The 2021 Liberal leadership candidates in the race to replace Premier Stephen McNeil will give their final address to delegates Sunday evening, outlining why they think they are best suited for the job.
The three former McNeil cabinet ministers – Randy Delorey, Iain Rankin and Labi Kousoulis -- will each have 12 minutes to make their speech. The event will be live-streamed on the Nova Scotia Liberal Party’s website.
About 8,100 delegates across the province will begin casting ballots on Monday and the voting will continue until 3 p.m. on Feb. 6.
CANDIDATE RANDY DELOREY
Randy Delorey, 42, was first elected in 2013 as MLA for Antigonish, N.S. and was re-elected in 2017.
He held the environment, finance and health portfolios– some high-profile cabinet positions and experience that he plans to tout about during his final address. Delorey says the new premier will have to deal with the health and economic ramifications of the pandemic.
"I do have the most experience; I can hit the ground running there," Delorey said in a recent interview.
Delorey has proposed to defer provincial tax and loan payments for businesses after the province's state of emergency is lifted and has pledged to offer free university tuition for low-income Nova Scotians who have lost their jobs during the pandemic.
"In light of COVID I think it's the appropriate time to move forward to provide more opportunity, more access to education," he said.
Delorey says any economic strategy moving forward will be tied to the COVID-19 pandemic.
“Our success in keeping each other safe is because of the people,” explains Delorey. “People have been following the public health advice and following the rules.”
CANDIDATE IAIN RANKIN
Iain Rankin, 37, is the youngest of the three candidates. He was first elected as MLA for Timberlea-Prospect in 2013 and re-elected in 2017.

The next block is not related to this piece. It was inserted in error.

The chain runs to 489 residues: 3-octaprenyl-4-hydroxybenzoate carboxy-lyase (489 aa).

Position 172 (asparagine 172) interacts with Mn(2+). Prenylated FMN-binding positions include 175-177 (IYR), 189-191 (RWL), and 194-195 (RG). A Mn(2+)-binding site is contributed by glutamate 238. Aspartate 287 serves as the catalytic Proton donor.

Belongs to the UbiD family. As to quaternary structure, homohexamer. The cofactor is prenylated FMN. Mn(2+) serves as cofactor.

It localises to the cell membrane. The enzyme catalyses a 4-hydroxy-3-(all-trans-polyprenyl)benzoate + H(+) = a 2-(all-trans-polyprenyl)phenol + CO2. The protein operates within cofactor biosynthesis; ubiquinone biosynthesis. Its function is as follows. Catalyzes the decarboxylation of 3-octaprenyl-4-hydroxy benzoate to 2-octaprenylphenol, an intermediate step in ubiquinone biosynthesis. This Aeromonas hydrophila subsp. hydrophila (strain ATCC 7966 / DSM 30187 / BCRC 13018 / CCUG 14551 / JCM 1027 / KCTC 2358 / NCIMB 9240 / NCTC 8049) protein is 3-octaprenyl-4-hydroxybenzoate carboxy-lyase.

"I think there's a lot to be said where younger people want to see more action on climate change and social inequality," Rankin said in a recent interview.
Rankin, who was minister of lands and forestry when he announced his candidacy, said he is the "most green" candidate, linking much of his economic platform with environmental concerns.
He promises to end the province's use of coal to generate electricity by 2030 and has set a goal of having 80 per cent of Nova Scotia's energy coming from renewable sources by that same year. Rankin also says he wants more electrification of the transportation system.
“This is an opportunity to refresh the party. The message is resonating,” says Rankin.
CANDIDATE LABI KOUSOULIS
Labi Kousoulis, 49, was first elected in the Nova Scotia House of Assembly in 2013 as MLA for Halifax Citadel-Sable Island and was re-elected in 2017.
Kousoulis says his extensive business experience is the strength of his candidacy, and while none of the candidates have distanced themselves from the fiscally conservative policies of McNeil, it's Kousoulis who most closely aligns himself with the soon-to-be former premier.
"I am aligned with Stephen's policies and I have always said that as government, it is no different from your household: You have to live within your means," he said in a recent interview.
Kousoulis, the former labour minister, stresses the need for economic development in all regions of the province and is pledging $60 million in tax relief to help the small business sector get through the pandemic.
RACE FOR LEADERSHIP DURING A PANDEMIC
All three candidates agree most of their agenda items will be pushed aside for now, with COVID-19 taking top priority.
“In the short term, day one, it is about the pandemic. We need to keep Nova Scotians safe,” says Delorey.
Rankin says an effective leadership during a global pandemic requires a team approach with medical experts.
“We need to listen to public health as we guide public policy,” explains Rankin.
Kousoulis agrees, adding public consultation must be maintained.
“From day one, this campaign was going to be about ideas and it was about engaging in Nova Scotians, and getting ideas from them,” said Kousoulis.
Dalhousie University Professor, Lori Turnbull, says the pandemic has altered the political landscape. She says it’s difficult to predict if the winner of the leadership race will be well positioned to secure a third straight Liberal mandate in Nova Scotia.
“We have seen other pandemic elections go in favour of the incumbent,” says Turnbull. “There will be incumbent at this time. It’s a question of whether people see the new leader as a continuation of the old government and whether that’s a good thing or not.”
The new Liberal Leader and premier will be determined at a virtual convention in Halifax, N.S. on Feb. 6.
With files from The Canadian Press.